Taking Stock of our Writing Inventory

In a recent post WordServe agent Rachelle Gardner provided statistics in review of her year. WordPress also sent out the stats for our WordPress blogs. I took note of mine but they didn’t tell me much I didn’t already know… that the number of readers here has steadily increased and the most popular posts are writing-related. My busiest day of the year was December 3rd with 146 views. The post that day was Writers Don’t Learn Writing By Writing. The second most read post was way back last January: Getting the Gears in Motion .

There’s been a flurry of year end and New Year activity as we all take stock, evaluate, decide on new directions and fresh starts. Me? I’m more of the “if it ain’t broke, don’t fix it” mentality. I was relatively content last year. I accomplished much of what I set out to do and enjoyed the doing. Yes, there are still unachieved goals as I continue my pursuit of publication, but they don’t require a major change of direction. They just require patience and persistence.

Taking stock isn’t a sedentary thing. I’m tuned in to God, listening, looking for direction. But I’m not marking time. I’m continuing to write, revise, and work at the craft. Staying active. Exercising my abilities. Even when I sometimes feel stalled I am moving ahead because I know God is there, ready to lead if I will follow.

Did you do  year end stock taking? What did it reveal about your progress? Is it causing you to continue on the same path or head out in a new direction?


Published by Carol

A freelance writer of fiction and non-fiction living on the West Coast of Canada.

8 thoughts on “Taking Stock of our Writing Inventory

  1. You are so right that if we keep moving along the path we know, acknowledging Him at all times, He will guide us. Your blog is a fount of wisdom. Thank you for sharing your thoughts.

    I’m moving in the direction of making changes. I don’t know why I move so slowly. Intention takes too long to turn into action. I feel overwhelmed with things to do that require time. I must organize and prioritize. Blessings to you, Carol.

    1. I was recently reminded that if we always do what we’ve always done then we can expect to get the same results we’ve always gotten. Sometimes that’s not a bad thing. But desired changes require different action. I’m a list maker so your “organize and prioritize” hit a familiar note for me. Occasionally I make a list of several chores that need doing. I include big tasks and small, pleasant and arduous, and then tell myself I have to cross off at least one each day for the next week. Sometimes it works; other times I only complete the easiest tasks, but I always have a sense of accomplishment that I’ve crossed off several items, and the better I feel, the more likely I am to dig in and try to get more done. I hope you’re soon able to make progress on your changes.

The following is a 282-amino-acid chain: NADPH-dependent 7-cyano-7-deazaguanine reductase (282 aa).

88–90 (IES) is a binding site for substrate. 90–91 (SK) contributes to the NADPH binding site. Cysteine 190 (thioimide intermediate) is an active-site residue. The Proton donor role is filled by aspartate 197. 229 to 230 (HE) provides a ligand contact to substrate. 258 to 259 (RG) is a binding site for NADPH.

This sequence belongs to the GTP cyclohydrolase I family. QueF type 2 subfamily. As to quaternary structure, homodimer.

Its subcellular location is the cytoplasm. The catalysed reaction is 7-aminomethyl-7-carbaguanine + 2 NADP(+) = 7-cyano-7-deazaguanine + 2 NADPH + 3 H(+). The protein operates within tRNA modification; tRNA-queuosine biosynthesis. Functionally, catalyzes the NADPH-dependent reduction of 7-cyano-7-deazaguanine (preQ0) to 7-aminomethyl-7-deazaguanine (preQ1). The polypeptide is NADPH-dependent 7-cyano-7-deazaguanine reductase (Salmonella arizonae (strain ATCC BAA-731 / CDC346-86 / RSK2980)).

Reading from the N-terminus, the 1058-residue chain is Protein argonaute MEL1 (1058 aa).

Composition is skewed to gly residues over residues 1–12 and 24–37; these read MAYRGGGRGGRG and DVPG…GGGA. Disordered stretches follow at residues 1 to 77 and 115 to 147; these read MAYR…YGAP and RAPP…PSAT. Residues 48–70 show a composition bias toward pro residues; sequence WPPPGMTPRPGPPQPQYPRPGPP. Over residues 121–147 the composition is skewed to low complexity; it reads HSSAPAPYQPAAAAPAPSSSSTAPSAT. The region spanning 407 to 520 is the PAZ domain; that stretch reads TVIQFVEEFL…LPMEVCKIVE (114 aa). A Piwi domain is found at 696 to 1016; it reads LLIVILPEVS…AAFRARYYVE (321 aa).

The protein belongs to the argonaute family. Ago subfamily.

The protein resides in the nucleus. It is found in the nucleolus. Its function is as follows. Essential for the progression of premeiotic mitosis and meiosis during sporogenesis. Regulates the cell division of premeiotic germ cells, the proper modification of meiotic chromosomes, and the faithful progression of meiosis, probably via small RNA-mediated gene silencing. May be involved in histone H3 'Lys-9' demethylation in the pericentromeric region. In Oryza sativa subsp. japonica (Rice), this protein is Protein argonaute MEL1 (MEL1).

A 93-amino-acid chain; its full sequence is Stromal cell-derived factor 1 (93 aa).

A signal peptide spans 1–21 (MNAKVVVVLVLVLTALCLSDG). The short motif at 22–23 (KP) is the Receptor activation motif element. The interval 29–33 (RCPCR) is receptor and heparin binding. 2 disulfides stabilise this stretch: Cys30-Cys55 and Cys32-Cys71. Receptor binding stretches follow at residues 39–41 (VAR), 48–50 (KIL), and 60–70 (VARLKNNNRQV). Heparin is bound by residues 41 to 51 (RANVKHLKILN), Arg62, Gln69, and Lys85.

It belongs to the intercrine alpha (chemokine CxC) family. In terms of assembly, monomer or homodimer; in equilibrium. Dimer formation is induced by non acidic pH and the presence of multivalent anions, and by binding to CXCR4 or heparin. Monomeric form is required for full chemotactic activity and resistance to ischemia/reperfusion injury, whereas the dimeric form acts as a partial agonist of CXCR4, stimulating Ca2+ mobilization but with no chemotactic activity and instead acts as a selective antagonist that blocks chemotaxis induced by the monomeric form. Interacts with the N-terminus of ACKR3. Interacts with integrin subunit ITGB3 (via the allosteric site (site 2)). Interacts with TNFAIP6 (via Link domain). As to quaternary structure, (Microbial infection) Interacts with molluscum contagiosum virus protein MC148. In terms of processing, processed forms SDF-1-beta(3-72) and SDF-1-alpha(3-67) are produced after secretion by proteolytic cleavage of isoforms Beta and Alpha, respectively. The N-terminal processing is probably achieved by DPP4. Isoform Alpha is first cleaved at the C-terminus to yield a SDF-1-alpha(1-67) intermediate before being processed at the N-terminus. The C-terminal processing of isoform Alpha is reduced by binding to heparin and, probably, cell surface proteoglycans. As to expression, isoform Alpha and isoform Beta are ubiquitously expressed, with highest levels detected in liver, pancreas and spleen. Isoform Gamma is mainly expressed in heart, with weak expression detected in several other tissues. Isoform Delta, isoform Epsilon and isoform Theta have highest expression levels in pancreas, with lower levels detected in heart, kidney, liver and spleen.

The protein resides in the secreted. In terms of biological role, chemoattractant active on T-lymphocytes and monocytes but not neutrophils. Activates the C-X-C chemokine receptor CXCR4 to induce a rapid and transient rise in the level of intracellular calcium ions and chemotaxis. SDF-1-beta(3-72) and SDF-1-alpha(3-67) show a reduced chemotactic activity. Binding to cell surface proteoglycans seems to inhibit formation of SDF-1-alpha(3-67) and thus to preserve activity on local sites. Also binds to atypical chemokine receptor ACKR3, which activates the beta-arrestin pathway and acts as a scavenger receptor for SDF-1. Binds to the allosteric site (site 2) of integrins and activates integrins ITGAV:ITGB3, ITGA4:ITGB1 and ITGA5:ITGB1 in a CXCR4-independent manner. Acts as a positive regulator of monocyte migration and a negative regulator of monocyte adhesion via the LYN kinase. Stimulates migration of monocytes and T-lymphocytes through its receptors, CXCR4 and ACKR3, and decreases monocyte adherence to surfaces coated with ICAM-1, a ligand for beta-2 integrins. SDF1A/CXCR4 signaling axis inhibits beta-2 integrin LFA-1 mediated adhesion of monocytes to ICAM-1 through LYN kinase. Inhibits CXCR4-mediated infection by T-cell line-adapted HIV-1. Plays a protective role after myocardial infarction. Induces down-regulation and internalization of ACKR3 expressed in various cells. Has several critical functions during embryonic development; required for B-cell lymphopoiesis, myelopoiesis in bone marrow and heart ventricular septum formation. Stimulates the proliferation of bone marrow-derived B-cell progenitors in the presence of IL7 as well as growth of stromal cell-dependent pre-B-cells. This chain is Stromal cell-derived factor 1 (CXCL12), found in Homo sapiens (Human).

2. I haven’t looked. I think the next book has my head in the sand. I agree tho, if it’s not broken don’t fix it. I am way too sensitive for my own good, so not paying attention to stats is my way of not dishing myself. Make sense?

    1. Makes perfect sense to me. 🙂 Stats can be a good evaluation tool, but when it comes to this blog I enjoy doing what I’m doing here, so right now I don’t really care what the stats say. A ‘head in the sand’ approach works just fine.

  3. Guess for the time being I’m staying on the same path. I’m rather content at the moment, actually. 🙂 I’m not even going to wonder how long that feeling will last..

    1. Contentment is underrated! We don’t always need to be “striving”, do we? I think this post was more about talking myself through a current disappointment — the Plan A versus Plan B thing — than convincing myself that any major change is needed.

  4. I love this post. One of the reasons, I’m always competing with myself. And comparing what I’ve written. And always asking myself, could I do better? Of course I can. So, I constantly read books on our craft, read what other writers, write. My Grandmother’s words sometimes come back to haunt me. She used to tell me all the time, “you are way too hard on yourself.” Why did this agent reject me, why did this publisher reject my work? And so it goes.
    I love your comments about Patience and persistence. How true is that? And what great advice.
    When I finally realized a few years ago to stop the competition with myself, (how many hits today) my life took on a new beginning. It’s not my clock that I need to worry about. God has the perfect plan for me.
    I can beat myself up everyday about goals, but when it comes right down to it, I need to be Patient and persistent. Be still and know I am God. And above all else, He’s in control.
    Thanks for this beautiful reminder, Carol. You rock!

    1. I think there has to be a balance between self-evaluation, criticism and learning but it can be hard to find. When we put ourselves and our intentions into God’s hands it’s easier to do our best and leave the rest up to him.

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